The city of Golden Valley is moving forward with a proposal to create a teen commission that would advise the City Council on teenagers' issues and perspectives.

Teens currently have no say in local government, something that needs to change, said Andrew Urevig, 18, of Golden Valley. A senior at Robbinsdale Armstrong High School in Plymouth, Urevig is part of a group of young people helping to create the commission.

The idea came largely from Golden Valley Mayor Shep Harris. Teenagers' lack of a voice and options in government was a concern that parents voiced to Harris when he was running for office, he said. Addressing that gap became a personal goal, he said.

"They will be our leaders in our future," Harris said.

Urevig was completing a mentorship with Harris last year when the idea for the commission was discussed.

"We spoke about different projects we could work on, and we settled pretty quickly on this commission," Urevig said.

Harris said there's support from the City Council to move forward with the idea.

The commission is still in the planning stages, but Harris said he hopes it will be formed and active by the end of the school year. Guidelines will be created next month, with word going out to area schools to recruit student members soon after, Harris said.

Exactly what roles the commission will have are not yet defined. The council wants it to be advisory, but there are also opportunities to lead community service projects, Harris said. The council does not want to be overly prescriptive, and Harris said he wants to allow creativity on the part of the teens.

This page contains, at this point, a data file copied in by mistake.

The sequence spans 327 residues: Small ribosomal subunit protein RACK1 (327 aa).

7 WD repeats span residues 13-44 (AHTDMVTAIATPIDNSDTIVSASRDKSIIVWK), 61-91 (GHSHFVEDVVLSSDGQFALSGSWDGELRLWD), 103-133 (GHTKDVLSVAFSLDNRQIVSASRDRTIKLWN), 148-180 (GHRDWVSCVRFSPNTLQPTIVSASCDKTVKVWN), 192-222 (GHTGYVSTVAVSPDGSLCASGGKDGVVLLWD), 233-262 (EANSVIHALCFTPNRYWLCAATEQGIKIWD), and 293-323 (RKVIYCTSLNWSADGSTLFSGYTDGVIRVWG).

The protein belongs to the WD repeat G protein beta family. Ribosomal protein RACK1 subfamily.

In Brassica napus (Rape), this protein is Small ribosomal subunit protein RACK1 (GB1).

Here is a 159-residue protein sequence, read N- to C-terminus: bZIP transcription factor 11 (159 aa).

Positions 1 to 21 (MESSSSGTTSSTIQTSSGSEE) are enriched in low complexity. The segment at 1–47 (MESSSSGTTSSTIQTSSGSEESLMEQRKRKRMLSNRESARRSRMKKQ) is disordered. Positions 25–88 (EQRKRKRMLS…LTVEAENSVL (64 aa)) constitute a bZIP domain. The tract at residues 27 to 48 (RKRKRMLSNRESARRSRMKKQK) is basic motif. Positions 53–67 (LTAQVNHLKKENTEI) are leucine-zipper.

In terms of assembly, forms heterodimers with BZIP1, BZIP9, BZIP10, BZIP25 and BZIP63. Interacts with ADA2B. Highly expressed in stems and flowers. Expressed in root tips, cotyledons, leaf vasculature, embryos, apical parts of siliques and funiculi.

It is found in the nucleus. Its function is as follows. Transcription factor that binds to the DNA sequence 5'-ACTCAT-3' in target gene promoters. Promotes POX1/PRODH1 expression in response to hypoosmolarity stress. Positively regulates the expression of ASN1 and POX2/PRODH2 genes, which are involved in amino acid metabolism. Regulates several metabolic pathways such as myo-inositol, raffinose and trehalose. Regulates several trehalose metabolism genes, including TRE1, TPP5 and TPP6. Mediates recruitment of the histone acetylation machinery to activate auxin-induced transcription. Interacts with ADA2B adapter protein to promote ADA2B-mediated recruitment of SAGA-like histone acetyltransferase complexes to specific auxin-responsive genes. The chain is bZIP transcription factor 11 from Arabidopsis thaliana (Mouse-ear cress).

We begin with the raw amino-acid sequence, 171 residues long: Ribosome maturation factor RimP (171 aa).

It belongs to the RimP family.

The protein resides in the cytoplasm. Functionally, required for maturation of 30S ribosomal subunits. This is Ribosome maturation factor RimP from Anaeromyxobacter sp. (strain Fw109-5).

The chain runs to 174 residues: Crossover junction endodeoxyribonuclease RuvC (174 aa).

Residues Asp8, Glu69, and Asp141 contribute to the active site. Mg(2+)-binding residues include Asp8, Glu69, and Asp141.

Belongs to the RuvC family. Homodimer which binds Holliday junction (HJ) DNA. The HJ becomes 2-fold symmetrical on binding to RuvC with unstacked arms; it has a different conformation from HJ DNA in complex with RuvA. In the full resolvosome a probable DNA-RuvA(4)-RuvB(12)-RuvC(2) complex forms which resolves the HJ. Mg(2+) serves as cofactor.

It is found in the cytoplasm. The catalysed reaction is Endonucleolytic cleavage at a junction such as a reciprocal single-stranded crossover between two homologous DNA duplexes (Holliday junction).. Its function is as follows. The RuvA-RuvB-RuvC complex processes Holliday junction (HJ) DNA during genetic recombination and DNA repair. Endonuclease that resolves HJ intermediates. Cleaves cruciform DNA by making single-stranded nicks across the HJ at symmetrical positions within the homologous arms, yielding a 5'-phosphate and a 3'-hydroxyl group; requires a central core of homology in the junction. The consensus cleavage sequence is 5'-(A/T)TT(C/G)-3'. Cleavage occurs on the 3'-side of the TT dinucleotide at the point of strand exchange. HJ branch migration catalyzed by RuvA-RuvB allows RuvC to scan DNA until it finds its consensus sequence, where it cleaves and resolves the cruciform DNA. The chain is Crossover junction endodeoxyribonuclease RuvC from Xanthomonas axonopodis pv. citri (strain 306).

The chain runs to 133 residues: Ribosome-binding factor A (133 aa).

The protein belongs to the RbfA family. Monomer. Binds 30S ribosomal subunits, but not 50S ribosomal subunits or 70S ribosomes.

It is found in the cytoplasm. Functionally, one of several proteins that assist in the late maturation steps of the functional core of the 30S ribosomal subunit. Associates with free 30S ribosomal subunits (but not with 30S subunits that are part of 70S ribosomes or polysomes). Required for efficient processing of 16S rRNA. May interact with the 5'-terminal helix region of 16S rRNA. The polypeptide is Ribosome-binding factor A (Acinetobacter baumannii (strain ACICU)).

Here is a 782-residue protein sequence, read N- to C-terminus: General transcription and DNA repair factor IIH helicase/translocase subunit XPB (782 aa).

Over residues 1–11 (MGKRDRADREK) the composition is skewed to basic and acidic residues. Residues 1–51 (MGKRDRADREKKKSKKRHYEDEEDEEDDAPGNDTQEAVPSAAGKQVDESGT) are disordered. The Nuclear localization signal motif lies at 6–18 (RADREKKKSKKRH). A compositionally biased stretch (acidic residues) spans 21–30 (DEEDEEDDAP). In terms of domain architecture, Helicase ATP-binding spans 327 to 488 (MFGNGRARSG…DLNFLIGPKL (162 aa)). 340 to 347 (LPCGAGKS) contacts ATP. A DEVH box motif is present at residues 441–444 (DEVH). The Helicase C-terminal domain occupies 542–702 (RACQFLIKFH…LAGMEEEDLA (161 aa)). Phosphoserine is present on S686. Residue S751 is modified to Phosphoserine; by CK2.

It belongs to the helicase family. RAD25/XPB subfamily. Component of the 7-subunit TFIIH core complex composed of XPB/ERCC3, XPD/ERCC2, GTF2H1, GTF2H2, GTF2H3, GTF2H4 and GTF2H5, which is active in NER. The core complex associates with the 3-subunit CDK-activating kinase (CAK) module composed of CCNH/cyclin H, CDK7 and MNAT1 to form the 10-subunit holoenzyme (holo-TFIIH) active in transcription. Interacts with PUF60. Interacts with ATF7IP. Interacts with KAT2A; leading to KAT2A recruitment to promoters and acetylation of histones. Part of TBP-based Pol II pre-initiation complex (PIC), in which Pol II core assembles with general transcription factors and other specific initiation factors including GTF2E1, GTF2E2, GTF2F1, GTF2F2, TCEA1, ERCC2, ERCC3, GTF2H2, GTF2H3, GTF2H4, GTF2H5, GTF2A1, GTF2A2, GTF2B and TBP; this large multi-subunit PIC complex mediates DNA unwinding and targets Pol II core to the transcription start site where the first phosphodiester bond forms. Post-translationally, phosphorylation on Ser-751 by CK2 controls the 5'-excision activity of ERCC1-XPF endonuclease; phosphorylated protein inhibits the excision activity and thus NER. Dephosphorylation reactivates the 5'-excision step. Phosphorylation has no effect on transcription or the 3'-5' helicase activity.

One role the commission may play is in making decisions about teen space in a potential new community center in Golden Valley.

"We want the teens to be engaged in that conversation," Harris said. A recent survey found that Golden Valley residents expressed a need for a place to gather in the community.

Harris said the city would like to know what would make a space for teens attractive.

Golden Valley's teen commission would not be the first in the Twin Cities area. Minneapolis and St. Paul have versions of a teen council. The Minneapolis Youth Congress exists to advise the city of Minneapolis, Minneapolis public schools, Hennepin County and other entities on issues and policies relevant to youths, its website said. That group is made up of 55 members in eighth through 12th grades.

The St. Paul Youth Commission, which was created in 2006, has 22 members in ninth through 12th grades. Its biggest accomplishments are the creation of an after-school arts program for teens and a stronger youth bus culture created in conjunction with Metro Transit, said Megan Mueller, coordinator of the St. Paul Youth Commission.

The St. Paul Youth Commission takes up its own issues, but also talks to the city as things come up.

"We definitely advise the city on what we think they need to care about," Mueller said.

Harris said he expects the Golden Valley group to include nine to 13 members.

A cost to the city could come into play, depending on what activities the commission pursues, Harris said. Such funds would come from the general fund budget, he said.

Urevig said the group of teens will develop a proposal to bring to the City Council that will include what the commission would look like.

"I would like to see the teen commission make some substantive impact on local policy or at least make a teen perspective heard," Urevig said.

Said Harris: "Rather than waiting for [teenagers] to walk through the doors of City Hall, [we should] step out to them."

Danielle Dullinger is a University of Minnesota student on assignment for the Star Tribune.